Most of us have referred to “Dr Google” for a physical or mental health condition at some point. Scrolling through pages of content, which includes a mix of precise information as well as wildly inaccurate analysis, we are sometimes convinced we have a life-threatening condition, when all we might have is a minor ailment.
People also sometimes use a social media platform such as Facebook as a sounding board to get advice on matters related to mental or physical health, often getting inappropriate responses.
Identifying the need for an online platform where people can receive accurate information on health queries from certified experts, Fadi Doss co-founded health and wellness online start-up Esaal with two others in 2018. The idea was to ensure that people are not dependent on “irrelevant” or “bad” advice.
“We felt that when it comes to advisers, when it comes to personal issues, still people use the standard ways to get their advice, which is using social media or Google … which might create bigger problems,” says Mr Doss, chief executive of Esaal.
“This is the [digital] model that we wanted [to create] basically to make people’s life better. So we started Esaal in mid-2018 with the goal to let people get advice from real experts in different domains.”
Esaal, which means “ask” in Arabic, took roughly six months to go live from its ideation and was set up in Egypt as an online platform for physical and mental health consultations. It has since expanded operations to seven other countries, including Saudi Arabia, Tunisia, Kuwait, Qatar, Bahrain, Palestine and Iraq, and currently offers services in both Arabic and English.
The platform has about 450 certified experts on its platform who provide consultations on a range of issues, including anxiety, physiotherapy, paediatrics and nutrition, among others. Users access these services through an app and can opt to receive services through text messages, video or voice calls and in-person visitations.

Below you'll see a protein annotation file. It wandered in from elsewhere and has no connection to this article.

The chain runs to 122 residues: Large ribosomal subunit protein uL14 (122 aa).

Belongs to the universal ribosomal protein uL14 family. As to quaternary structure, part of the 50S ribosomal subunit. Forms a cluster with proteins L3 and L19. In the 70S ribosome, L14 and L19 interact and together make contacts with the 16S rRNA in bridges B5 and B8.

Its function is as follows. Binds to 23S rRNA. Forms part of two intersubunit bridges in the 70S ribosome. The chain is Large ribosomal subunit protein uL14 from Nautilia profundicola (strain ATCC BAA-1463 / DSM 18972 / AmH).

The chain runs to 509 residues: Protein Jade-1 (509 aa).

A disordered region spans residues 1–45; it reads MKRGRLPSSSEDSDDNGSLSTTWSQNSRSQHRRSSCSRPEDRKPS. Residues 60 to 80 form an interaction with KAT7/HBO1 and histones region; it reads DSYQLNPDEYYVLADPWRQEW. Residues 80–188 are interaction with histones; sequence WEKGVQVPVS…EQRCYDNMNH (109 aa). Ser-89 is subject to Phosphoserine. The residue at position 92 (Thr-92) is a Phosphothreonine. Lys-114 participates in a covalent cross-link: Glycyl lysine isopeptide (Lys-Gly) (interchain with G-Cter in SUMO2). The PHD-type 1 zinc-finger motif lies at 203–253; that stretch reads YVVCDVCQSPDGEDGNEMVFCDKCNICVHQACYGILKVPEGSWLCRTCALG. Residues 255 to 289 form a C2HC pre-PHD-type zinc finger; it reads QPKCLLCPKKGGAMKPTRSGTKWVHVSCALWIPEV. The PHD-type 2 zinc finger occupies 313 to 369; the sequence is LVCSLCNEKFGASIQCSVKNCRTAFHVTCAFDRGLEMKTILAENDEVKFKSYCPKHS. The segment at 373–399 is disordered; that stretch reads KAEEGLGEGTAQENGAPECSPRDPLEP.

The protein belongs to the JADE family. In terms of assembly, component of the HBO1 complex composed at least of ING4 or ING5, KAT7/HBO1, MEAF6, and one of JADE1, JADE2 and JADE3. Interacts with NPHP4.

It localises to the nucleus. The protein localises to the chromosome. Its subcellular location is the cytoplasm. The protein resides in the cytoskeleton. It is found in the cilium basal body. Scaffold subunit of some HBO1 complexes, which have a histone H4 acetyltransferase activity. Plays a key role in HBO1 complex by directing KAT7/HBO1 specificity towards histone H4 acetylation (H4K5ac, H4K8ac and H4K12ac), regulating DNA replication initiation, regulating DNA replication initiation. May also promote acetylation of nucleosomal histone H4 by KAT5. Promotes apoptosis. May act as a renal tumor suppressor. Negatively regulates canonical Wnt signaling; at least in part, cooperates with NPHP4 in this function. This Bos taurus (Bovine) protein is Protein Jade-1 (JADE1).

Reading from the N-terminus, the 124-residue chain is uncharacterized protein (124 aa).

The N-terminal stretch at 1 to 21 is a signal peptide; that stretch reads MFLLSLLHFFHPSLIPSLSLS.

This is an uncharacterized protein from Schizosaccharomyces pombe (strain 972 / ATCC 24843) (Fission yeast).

Consultation fees start at 5 Egyptian pounds ($0.27) per day to cater to a larger base of people.
The platform’s user base currently stands at more than a million.
Esaal also offers corporate health and wellness programmes through which it has reached out to more than 15,000 corporate employees.
“The traction has been great. And the numbers that we [have] achieved confirms that … the demand is high. Especially … as we are the only platform [in the region] that has health and wellness under one umbrella,” Mr Doss says.
The remote healthcare market in the Middle East and North Africa is booming and is projected to reach $1.8 billion in 2024, growing at a compound annual rate of 12.8 per cent from $989 million in 2019, the 2020 Global Ventures Digital Health report showed.
In the UAE, the online health and fitness market is forecast to contribute $36.5m in revenue in 2025, growing at a compound annual rate of 16 per cent, according to a report last year by Ken Research.
Esaal, which was incubated and has been supported by Egyptian venture capital fund A15 since its launch, recently closed the last tranche of $1.7m in early-stage funding, bringing the total amount raised to $3m.
The company generated $4.4bn in revenue in 2021, demonstrating its high levels of capital efficiency, says Mr Doss.
Demand for online healthcare services has grown amid the Covid-19 pandemic and venture capital companies are seeking to tap into this by ramping up their investments in start-ups.
The healthcare technology start-up ecosystem in the Mena region attracted more than $80m in investments in 2021, marking an annual increase of 29 per cent in funding, data platform Magnitt reported.
The market is currently worth more than $1.5bn, a 22-fold increase since 2016, it said.
However, funding is currently the biggest challenge for Esaal, according to Mr Doss.
“We continue to grow and if we have a challenge, it’s more or less to do with the funds … that we have to spend, especially with the current situation in the economy in general in the world. Investment now is a bit slower, VCs are thinking more about the funds they are putting, so we have to survive for a longer time with the cash that we have,” he says.
Many of the VCs mainly want to focus on their portfolio companies to make sure that they are safe rather than investing in new companies, he explains.
“So we cannot achieve our growth plans, because we need to take care and slow down to make sure we have enough funds to continue for a longer period of time,” Mr Doss says.